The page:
Bedbugs are very small insects that can live in furniture, clothing and bedding. They tend to bite at night. The bedbug problem is becoming more common. Although bedbug bites do not cause any diseases they can be irritating.
What are bedbugs?
There are two types. The most common type is the Cimex lectularius, also known as the common bedbug. They feed on blood from humans and other animals.
Cimex lectularius are very small (around 2-5 mm long) oval insects. They do not have wings. They are red/brown in colour and are usually flat. However, they become more rounded and their colour changes to red/purple after they have had some blood.
By CDC/Harvard University (Photo Credit: Piotr Naskrecki), via Wikimedia Commons
How do I know I have bedbugs?
You may find the following signs of bedbugs:
- Developing itchy bites.
- You may be able to see the insects if you look for them. They are tiny but are visible to the naked eye.
- Seeing spots of blood on bedding.
- Noticing brown spots on bedding, from their excrement.
- A sweet almond odour may be noticeable if there are many bedbugs around.
There are different degrees of infestation with bedbugs. This can vary from light, causing one or two bites a week, through to heavy infestations where more than 50 bites per night occur.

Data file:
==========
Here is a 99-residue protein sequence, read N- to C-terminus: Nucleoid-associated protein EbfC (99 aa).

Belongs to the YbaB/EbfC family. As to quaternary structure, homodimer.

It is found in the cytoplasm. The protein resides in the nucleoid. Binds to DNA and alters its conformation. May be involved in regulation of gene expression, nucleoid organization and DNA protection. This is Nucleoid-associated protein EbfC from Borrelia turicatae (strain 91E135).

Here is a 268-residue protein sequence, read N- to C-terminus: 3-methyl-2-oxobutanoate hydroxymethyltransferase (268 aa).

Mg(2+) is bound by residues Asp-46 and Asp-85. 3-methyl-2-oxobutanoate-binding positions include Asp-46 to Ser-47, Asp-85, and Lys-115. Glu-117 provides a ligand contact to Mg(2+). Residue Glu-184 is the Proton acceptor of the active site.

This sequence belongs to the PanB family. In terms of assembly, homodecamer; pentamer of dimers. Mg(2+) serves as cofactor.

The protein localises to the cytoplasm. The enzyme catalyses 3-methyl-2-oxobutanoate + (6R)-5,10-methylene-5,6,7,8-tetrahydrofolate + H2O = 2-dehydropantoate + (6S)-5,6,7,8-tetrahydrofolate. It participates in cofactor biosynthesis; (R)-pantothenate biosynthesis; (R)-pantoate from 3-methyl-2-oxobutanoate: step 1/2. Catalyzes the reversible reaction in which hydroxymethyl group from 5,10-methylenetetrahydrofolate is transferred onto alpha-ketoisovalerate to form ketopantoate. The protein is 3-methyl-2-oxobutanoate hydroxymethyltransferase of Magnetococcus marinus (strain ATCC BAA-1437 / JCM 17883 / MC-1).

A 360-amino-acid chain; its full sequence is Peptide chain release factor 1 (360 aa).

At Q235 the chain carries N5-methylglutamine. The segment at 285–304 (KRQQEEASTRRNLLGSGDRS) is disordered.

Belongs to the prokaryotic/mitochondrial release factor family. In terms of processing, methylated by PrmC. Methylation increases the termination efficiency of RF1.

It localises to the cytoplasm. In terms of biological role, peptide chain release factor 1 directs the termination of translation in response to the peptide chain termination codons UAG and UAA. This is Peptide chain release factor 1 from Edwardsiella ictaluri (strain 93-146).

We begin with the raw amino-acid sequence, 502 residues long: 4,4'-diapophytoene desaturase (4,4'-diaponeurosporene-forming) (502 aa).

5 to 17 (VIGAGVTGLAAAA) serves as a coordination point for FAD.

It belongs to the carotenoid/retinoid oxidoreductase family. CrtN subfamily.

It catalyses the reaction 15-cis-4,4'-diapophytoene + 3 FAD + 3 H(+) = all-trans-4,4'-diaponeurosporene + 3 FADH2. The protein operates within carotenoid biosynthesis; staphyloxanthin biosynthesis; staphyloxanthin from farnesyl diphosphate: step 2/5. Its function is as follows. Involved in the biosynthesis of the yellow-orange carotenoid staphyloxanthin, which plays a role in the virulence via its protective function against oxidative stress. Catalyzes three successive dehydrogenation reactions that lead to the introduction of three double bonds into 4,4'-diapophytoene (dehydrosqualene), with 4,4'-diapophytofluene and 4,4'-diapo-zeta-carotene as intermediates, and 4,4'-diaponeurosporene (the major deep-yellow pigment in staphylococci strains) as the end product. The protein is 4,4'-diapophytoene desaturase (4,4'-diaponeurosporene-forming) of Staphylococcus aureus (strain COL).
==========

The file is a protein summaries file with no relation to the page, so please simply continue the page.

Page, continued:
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Do bedbugs cause diseases?
Although bedbugs have not been proven actually to cause any diseases, they are usually a nuisance. When you are sleeping they bite you to obtain your blood. As they bite they inject a substance which numbs the exposed skin so you are not usually aware of the bite. They feed on your skin for 2-10 minutes each time.
These insect bites can be very itchy and irritating. The bites can vary from being very small red bite marks on your skin to larger red areas with some swelling around them. Three to four bites forming a line or a curve on your body are very suggestive of bedbug bites. The bites tend to be in areas which are exposed as you are sleeping - for example, your face or neck or arms.
Rarely, people can develop a serious allergic reaction to the bite.
Sometimes the bites can become infected. The area around where you have been bitten may swell and become sore and reddened.
Having bedbugs can keep you from getting a good night's sleep, which, over time, can be bad for your health.
By Andybrookestar, via Wikimedia Commons
Is there any treatment for bedbugs?
The bites usually improve without any treatment. If they are itchy, you can use a mild steroid cream such as hydrocortisone cream. You can obtain this over the counter from a pharmacy or on prescription. If your bites are particularly bothersome - for example, very itchy and keeping you awake at night - then antihistamines may be beneficial. Antihistamine tablets can also either be bought from the chemist or obtained from your GP.
If your bites become infected then your doctor will give you some antibiotic cream or tablets to clear up the infection. See your doctor if the redness around the bites is spreading or becoming very painful.
How can I get rid of bedbugs?